Thanks all! Definition of mobile learning Over the past 5 years there have been wide ranging debates about how to define, precisely, what mobile learning is. The difficulty in reaching a consensus is partially because of the rapid evolution of this as a field, and partially because mobile learning works best when it is a part of something else. Mobile ESL. Mobile learning #1: The big picture. [Or: What is it and what's it got to do with me?] 1 The big picture The sale and use of mobile handheld devices has soared over the last few years. The 2010 Horizon Report predicts that mobile technology will be mainstream by the end of this year. And not just in developed countries where access to technology is relatively ubiquitous. 2 The language learning picture The implications for education in general, and language learning in particular, are enormous.
Times they are a-changing. 3 The mobile devices picture Mobile learning does not mean learning by mobile phone alone. Can you match the words to the pictures above? 4 The independent (language) learner picture Many language learners already use their mobile devices to help them learn. Going clockwise from the top of the slide: A teaching colleague in the UK is starting to learn Hindi and Farsi on his iTouch. 5 The in-class learner picture Learning with mobile devices does not necessarily happen only outside the classroom. Related posts:
Podcast sites. Using Blogs and Voki to increase motivation and oral participation a… Voicethread, Voki, Listen & Watch: English Homework for Listening and Speaking. Does the Internet Make You Smarter? - WSJ. Does the Internet Make You Dumber? - WSJ. Continuous Partial Attention | Linda Stone. What is continuous partial attention? Continuous partial attention describes how many of us use our attention today. It is different from multi-tasking. The two are differentiated by the impulse that motivates them.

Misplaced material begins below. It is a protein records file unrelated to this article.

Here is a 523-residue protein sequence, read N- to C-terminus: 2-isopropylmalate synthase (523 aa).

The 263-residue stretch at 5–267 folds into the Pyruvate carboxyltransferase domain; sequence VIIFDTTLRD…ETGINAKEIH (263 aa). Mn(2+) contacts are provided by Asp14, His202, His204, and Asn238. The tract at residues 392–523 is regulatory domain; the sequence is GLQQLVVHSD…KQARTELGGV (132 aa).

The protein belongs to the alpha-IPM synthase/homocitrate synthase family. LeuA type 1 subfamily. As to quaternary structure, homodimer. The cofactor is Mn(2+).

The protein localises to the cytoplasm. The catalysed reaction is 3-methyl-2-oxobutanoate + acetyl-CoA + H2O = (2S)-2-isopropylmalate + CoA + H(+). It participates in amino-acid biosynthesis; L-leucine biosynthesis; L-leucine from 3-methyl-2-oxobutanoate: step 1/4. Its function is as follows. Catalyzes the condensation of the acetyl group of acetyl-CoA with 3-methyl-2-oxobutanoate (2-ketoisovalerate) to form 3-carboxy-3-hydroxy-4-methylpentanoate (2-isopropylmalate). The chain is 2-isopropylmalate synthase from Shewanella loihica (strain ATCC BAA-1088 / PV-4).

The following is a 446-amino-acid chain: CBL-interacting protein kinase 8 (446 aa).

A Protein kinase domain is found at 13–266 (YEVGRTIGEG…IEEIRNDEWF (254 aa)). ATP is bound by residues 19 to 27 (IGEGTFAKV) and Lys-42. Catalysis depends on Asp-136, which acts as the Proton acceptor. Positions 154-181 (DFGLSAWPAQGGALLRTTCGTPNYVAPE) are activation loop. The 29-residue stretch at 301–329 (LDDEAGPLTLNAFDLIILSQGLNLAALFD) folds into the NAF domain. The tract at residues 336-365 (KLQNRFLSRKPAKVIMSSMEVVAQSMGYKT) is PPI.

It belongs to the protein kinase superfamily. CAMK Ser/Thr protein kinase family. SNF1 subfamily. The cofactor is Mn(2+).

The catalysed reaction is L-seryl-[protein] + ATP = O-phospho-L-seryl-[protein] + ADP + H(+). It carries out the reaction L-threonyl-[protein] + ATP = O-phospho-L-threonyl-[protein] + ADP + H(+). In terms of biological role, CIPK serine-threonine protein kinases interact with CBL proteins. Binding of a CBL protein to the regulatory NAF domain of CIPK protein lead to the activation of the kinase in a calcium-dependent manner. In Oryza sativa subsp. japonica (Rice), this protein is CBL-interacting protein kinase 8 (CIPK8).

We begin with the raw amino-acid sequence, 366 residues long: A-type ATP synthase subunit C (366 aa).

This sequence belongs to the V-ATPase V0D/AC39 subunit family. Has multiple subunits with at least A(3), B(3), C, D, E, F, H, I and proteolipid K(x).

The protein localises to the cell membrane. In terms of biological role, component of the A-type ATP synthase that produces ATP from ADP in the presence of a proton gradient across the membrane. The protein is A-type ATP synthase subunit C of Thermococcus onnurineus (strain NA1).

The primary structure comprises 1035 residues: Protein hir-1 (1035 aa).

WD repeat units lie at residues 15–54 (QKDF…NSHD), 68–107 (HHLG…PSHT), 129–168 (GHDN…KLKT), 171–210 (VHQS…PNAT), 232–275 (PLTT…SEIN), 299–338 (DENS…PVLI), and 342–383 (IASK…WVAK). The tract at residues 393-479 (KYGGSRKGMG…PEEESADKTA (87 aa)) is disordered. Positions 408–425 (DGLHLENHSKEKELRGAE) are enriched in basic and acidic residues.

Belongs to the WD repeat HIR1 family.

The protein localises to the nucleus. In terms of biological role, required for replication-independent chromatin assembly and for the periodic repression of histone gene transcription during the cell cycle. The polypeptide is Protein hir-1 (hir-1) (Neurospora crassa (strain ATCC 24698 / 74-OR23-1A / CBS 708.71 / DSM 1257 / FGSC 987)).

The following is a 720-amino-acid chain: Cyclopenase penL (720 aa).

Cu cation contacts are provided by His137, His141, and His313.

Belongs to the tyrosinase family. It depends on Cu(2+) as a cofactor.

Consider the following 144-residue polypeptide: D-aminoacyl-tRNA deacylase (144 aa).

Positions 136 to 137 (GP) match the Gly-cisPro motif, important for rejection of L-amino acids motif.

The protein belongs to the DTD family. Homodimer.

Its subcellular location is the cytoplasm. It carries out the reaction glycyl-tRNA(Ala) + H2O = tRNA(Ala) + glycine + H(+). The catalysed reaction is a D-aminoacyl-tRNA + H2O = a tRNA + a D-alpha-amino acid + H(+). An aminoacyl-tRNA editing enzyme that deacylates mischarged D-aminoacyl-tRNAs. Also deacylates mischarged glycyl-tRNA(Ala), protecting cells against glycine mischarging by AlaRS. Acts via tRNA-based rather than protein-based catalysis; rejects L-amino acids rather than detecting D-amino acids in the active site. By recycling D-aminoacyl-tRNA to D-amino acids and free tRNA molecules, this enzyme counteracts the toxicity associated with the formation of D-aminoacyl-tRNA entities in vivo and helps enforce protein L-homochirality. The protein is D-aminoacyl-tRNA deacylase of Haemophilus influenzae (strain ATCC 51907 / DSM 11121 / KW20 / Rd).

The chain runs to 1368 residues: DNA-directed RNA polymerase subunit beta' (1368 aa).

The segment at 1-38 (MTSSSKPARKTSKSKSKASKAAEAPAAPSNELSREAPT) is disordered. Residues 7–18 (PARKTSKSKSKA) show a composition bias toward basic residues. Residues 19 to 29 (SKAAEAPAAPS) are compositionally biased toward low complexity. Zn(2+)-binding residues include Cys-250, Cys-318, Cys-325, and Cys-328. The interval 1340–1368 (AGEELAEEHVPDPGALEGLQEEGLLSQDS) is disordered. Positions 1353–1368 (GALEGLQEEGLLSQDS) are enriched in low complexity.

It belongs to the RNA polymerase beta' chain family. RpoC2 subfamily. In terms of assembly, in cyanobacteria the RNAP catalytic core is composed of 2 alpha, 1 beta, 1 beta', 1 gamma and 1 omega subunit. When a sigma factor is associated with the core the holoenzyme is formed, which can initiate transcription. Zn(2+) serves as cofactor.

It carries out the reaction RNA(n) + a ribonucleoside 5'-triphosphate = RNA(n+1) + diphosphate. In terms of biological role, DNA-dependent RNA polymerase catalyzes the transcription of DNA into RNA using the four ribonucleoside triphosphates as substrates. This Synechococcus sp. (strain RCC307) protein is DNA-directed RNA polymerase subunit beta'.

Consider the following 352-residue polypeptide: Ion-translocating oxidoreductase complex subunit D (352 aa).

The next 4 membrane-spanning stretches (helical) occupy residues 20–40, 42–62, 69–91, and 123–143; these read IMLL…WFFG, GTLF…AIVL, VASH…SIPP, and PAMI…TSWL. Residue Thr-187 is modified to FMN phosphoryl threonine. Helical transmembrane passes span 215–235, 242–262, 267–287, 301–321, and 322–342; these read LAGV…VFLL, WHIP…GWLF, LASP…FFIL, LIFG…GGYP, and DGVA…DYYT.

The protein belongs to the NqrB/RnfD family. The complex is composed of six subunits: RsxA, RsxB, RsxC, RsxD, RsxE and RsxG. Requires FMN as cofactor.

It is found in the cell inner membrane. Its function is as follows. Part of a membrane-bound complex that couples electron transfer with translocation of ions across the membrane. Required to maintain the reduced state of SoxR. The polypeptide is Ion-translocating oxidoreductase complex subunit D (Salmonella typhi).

When we multi-task, we are motivated by a desire to be more productive and more efficient. We’re often doing things that are automatic, that require very little cognitive processing. To pay continuous partial attention is to pay partial attention — CONTINUOUSLY. We pay continuous partial attention in an effort NOT TO MISS ANYTHING. Is continuous partial attention a good thing or a bad thing? Like so many things, in small doses, continuous partial attention can be a very functional behavior. Is this theory U.S. centric? In my research to date, most of the examples and time frames are U.S. centric. How does this play out with different generations?
The younger generations are on the leading edge of thought for the coming dominant attention paradigm. What do we do about it? Russell Stannard "Simple ICT Tools" Oro.open.ac.uk/11617/1/S0958344008000335a.pdf. Module #3 - Becoming a Google Drive Master. From Computer Assisted Language Learning (CALL) to Mobile Assisted Language Use (MALU) Huw Jarvis University of Salford, UK <h.a.jarvis salford.ac.uk> Marianna Achilleos Freelance EFL tutor, Cyprus <dorantello hotmail.com> Abstract This article begins by critiquing the long-established acronym CALL (Computer Assisted Language Learning).
Introduction The term Computer Assisted Language Learning (CALL) became established in language education in the early 1980s (Chapelle, 2001). In this article, we begin by defining and critiquing CALL. A critique of CALL A number of scholars have provided us with now well-established definitions. We have in recent years seen a recognition of OMDs such as smartphones and eBook readers, such as Amazon.com’s Kindle. In terms of education theory, a number of scholars including Bax (2003) and Warschauer and Kern (2000) have documented how CALL moved out of its early phase and into a cognitive view that challenged students to think and work things out.
The Study Aims Which devices and applications do learners use? Methodology Participants Use of devices. 2_1_Wang.pdf. 48_3_4_reinders.pdf. Mobile assisted language use.